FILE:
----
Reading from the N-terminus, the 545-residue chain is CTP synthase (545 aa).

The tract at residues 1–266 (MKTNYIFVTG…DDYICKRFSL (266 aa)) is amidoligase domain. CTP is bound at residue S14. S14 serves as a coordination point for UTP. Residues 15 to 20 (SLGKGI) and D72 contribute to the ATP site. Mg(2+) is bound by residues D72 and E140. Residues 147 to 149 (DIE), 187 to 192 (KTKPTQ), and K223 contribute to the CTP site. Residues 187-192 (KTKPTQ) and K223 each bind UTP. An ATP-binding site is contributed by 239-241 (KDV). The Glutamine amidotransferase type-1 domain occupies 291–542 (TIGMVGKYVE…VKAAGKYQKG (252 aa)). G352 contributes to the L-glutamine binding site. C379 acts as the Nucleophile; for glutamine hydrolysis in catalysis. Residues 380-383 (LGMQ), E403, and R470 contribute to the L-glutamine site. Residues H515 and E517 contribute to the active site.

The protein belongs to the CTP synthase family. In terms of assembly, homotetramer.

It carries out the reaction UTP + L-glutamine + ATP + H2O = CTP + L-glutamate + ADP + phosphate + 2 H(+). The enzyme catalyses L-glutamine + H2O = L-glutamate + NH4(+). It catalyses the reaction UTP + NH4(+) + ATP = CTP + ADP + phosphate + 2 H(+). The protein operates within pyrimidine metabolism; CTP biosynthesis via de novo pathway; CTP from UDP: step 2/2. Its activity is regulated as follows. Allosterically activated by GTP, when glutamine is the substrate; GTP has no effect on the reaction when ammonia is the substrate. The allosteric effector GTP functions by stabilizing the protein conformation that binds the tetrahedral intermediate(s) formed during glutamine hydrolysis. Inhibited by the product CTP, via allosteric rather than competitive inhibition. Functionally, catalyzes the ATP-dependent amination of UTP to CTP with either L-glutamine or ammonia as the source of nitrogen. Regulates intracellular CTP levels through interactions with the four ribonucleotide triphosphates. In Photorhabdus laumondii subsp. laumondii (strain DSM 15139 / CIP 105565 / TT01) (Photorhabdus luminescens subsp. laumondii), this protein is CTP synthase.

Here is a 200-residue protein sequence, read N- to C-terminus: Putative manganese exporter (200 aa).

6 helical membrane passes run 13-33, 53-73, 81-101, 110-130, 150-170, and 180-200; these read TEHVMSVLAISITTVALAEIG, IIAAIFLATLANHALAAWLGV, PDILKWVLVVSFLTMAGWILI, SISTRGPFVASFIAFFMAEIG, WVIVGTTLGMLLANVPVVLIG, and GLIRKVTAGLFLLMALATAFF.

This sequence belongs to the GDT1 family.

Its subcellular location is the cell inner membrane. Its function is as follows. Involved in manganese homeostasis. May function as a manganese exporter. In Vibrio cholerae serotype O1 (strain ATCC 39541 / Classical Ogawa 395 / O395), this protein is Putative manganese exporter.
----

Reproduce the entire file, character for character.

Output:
Reading from the N-terminus, the 545-residue chain is CTP synthase (545 aa).

The tract at residues 1–266 (MKTNYIFVTG…DDYICKRFSL (266 aa)) is amidoligase domain. CTP is bound at residue S14. S14 serves as a coordination point for UTP. Residues 15 to 20 (SLGKGI) and D72 contribute to the ATP site. Mg(2+) is bound by residues D72 and E140. Residues 147 to 149 (DIE), 187 to 192 (KTKPTQ), and K223 contribute to the CTP site. Residues 187-192 (KTKPTQ) and K223 each bind UTP. An ATP-binding site is contributed by 239-241 (KDV). The Glutamine amidotransferase type-1 domain occupies 291–542 (TIGMVGKYVE…VKAAGKYQKG (252 aa)). G352 contributes to the L-glutamine binding site. C379 acts as the Nucleophile; for glutamine hydrolysis in catalysis. Residues 380-383 (LGMQ), E403, and R470 contribute to the L-glutamine site. Residues H515 and E517 contribute to the active site.

The protein belongs to the CTP synthase family. In terms of assembly, homotetramer.

It carries out the reaction UTP + L-glutamine + ATP + H2O = CTP + L-glutamate + ADP + phosphate + 2 H(+). The enzyme catalyses L-glutamine + H2O = L-glutamate + NH4(+). It catalyses the reaction UTP + NH4(+) + ATP = CTP + ADP + phosphate + 2 H(+). The protein operates within pyrimidine metabolism; CTP biosynthesis via de novo pathway; CTP from UDP: step 2/2. Its activity is regulated as follows. Allosterically activated by GTP, when glutamine is the substrate; GTP has no effect on the reaction when ammonia is the substrate. The allosteric effector GTP functions by stabilizing the protein conformation that binds the tetrahedral intermediate(s) formed during glutamine hydrolysis. Inhibited by the product CTP, via allosteric rather than competitive inhibition. Functionally, catalyzes the ATP-dependent amination of UTP to CTP with either L-glutamine or ammonia as the source of nitrogen. Regulates intracellular CTP levels through interactions with the four ribonucleotide triphosphates. In Photorhabdus laumondii subsp. laumondii (strain DSM 15139 / CIP 105565 / TT01) (Photorhabdus luminescens subsp. laumondii), this protein is CTP synthase.

Here is a 200-residue protein sequence, read N- to C-terminus: Putative manganese exporter (200 aa).

6 helical membrane passes run 13-33, 53-73, 81-101, 110-130, 150-170, and 180-200; these read TEHVMSVLAISITTVALAEIG, IIAAIFLATLANHALAAWLGV, PDILKWVLVVSFLTMAGWILI, SISTRGPFVASFIAFFMAEIG, WVIVGTTLGMLLANVPVVLIG, and GLIRKVTAGLFLLMALATAFF.

This sequence belongs to the GDT1 family.

Its subcellular location is the cell inner membrane. Its function is as follows. Involved in manganese homeostasis. May function as a manganese exporter. In Vibrio cholerae serotype O1 (strain ATCC 39541 / Classical Ogawa 395 / O395), this protein is Putative manganese exporter.